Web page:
To be issued with an Army Hat and keep it at home for years, then think "Oh, they've probably written it off now, i don;t want it, I wonder if I can get a few $ for it on EBay?" is quite different from wandering into the Army Stores thinking "I wonder which items I can get most for on EBay? "
      • " "not what people might think of as 'stolen goods' " ..."

        "ok, IANAL, but surely most people realise that taking something that is not yours, selling it and keeping the money is stealing?"

        Perhaps what the poster was referring to was that the person doing the selling did not come into posession of the item in question by a means that would normally be looked at as stealing. Not that selling them doesn't amount to stealing them.

        I go to the library and check out a book and take it home and read it. At this
        • I see your point.

          Yes, this is not the "usual" way of stealing, but at the point where he registered the book as returned, yet still kept it, I consider it stealing.

        • I used to be in the position where the library wouldn't let me check out books because they claimed I owed them $128 for overdue/non returned materials.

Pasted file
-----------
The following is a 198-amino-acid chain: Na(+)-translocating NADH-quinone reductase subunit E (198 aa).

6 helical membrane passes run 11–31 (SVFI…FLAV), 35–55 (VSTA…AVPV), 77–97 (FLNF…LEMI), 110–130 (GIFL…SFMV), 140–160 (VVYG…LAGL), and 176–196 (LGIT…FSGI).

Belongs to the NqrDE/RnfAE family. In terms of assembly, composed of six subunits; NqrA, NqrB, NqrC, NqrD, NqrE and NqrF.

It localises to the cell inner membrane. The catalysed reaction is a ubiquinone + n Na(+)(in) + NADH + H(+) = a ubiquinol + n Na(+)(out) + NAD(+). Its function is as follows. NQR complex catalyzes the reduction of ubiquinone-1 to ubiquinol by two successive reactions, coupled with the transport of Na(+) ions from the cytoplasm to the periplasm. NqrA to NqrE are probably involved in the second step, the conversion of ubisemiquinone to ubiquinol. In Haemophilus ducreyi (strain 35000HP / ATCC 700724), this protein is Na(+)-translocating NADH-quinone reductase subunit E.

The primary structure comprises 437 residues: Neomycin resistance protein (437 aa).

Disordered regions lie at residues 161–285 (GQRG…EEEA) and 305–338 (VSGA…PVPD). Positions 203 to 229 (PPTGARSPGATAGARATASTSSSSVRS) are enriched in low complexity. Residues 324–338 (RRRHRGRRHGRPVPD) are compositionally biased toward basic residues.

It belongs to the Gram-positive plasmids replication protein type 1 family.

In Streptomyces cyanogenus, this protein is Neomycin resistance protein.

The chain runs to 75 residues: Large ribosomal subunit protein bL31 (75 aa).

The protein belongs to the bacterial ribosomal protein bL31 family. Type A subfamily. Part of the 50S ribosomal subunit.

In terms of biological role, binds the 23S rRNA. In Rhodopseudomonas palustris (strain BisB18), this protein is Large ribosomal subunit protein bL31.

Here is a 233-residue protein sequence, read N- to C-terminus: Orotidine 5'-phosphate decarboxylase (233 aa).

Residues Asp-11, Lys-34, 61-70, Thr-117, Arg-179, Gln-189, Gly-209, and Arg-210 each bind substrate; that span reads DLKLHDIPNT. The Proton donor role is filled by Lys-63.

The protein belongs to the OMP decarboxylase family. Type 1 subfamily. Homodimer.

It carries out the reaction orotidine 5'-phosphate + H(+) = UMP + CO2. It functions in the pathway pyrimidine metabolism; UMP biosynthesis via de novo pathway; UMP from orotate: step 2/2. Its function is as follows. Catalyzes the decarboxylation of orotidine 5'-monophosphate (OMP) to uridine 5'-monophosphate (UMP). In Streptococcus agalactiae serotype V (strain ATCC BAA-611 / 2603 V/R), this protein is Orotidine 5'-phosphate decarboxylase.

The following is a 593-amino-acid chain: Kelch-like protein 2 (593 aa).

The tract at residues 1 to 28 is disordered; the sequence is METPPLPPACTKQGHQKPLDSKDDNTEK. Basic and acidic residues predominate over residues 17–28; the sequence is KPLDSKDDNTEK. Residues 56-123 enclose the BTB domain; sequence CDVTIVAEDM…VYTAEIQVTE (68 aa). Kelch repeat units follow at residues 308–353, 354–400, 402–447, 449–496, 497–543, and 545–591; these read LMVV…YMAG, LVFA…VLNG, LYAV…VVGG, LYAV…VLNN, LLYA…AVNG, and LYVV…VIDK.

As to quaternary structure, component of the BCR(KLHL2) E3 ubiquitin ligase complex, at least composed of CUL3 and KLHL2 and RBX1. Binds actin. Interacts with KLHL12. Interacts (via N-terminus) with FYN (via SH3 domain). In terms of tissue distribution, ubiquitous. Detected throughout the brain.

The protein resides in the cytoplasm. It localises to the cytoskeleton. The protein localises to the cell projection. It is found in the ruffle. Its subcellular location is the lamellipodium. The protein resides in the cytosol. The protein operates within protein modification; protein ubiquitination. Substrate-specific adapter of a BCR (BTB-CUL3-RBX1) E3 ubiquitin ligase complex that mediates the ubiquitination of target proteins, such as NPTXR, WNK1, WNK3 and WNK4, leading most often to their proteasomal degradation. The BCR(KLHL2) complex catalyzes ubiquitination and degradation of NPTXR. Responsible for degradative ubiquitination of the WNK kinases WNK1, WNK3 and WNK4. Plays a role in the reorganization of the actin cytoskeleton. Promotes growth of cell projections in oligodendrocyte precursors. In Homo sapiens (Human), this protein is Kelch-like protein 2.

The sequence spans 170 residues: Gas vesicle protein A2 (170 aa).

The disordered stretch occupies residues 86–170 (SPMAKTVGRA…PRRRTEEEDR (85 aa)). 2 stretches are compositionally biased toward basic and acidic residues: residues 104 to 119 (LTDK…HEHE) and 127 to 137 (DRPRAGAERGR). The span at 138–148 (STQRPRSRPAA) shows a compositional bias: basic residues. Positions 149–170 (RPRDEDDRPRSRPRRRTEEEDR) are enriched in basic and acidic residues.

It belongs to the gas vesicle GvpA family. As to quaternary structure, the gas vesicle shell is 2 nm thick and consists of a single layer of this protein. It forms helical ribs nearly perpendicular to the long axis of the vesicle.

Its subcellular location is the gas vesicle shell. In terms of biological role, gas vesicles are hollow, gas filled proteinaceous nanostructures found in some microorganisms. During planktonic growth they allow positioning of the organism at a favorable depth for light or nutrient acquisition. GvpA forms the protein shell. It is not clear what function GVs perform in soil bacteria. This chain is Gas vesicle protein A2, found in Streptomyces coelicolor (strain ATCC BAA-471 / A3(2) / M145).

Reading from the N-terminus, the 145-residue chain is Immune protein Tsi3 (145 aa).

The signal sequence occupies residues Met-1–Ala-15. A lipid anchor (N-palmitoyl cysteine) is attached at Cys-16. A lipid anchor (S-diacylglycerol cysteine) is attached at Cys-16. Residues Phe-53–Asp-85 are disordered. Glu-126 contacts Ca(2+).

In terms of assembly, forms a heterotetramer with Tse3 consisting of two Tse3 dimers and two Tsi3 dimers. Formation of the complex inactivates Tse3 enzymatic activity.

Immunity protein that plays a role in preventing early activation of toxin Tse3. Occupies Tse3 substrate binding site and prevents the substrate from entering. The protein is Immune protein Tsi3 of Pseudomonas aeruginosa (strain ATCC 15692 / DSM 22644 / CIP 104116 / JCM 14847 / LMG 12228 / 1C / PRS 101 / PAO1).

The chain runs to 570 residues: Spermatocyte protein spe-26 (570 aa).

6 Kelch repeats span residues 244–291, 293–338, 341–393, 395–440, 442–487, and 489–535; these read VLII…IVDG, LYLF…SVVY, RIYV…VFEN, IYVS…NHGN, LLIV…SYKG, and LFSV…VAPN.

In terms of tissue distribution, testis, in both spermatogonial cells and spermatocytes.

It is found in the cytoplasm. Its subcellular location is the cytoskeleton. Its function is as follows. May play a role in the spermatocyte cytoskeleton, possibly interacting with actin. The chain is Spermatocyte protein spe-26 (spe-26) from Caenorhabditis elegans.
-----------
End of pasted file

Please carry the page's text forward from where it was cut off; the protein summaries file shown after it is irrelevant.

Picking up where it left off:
Even though I tried to proved that I didn't check them out (from a library I never went to, during a time when I had lost my wallet). So I'd just take what I wanted, and return it later.
          sure, I was stealing them, but I was returning what I stolen after I was done with it.

          maybe I was in the wrong for doing that, but I felt I didn't have a choice, they would
          • LAPL does the same thing. I no longer donate books to them. Last time, I donated a few cartons of kids books (my daughters outgrew them) to my local elementary school.
          • I used to work at a library that had practices similar to this. The idea was that the reference librarians would first take a glance over what was being donated and keep what was worth keeping, and the rest that we already had too many copies of or was in a condition to make it not very useful, would go to the book sale for new books. There's only one real flaw with this plan: Reference librarians are usually busy with half a dozen other projects, and this stack of books that piles high (and I worked at a
    • I'm in the military and every now and again do a search for Military kit, ebay is crawling with brand new stuff

      Ah-ha, so *that's* where that 2nd hand aircraft carrier came from!

    • There was something similiar which happened at
      Microsoft a few months back [theregister.co.uk].

    • My dad was a paratrooper in Alaska about 25 years ago, and says this kind of thing happened all the time -- a couple of supply sergeants stole literally half the stores, transferring stuff between them to make accounts add up any time there was an inspection. Another time, my dad borrowed a lock from another guy for his locker, and the guy opened it up and took all his stuff (it's possible he was a bit naive back then, huh?).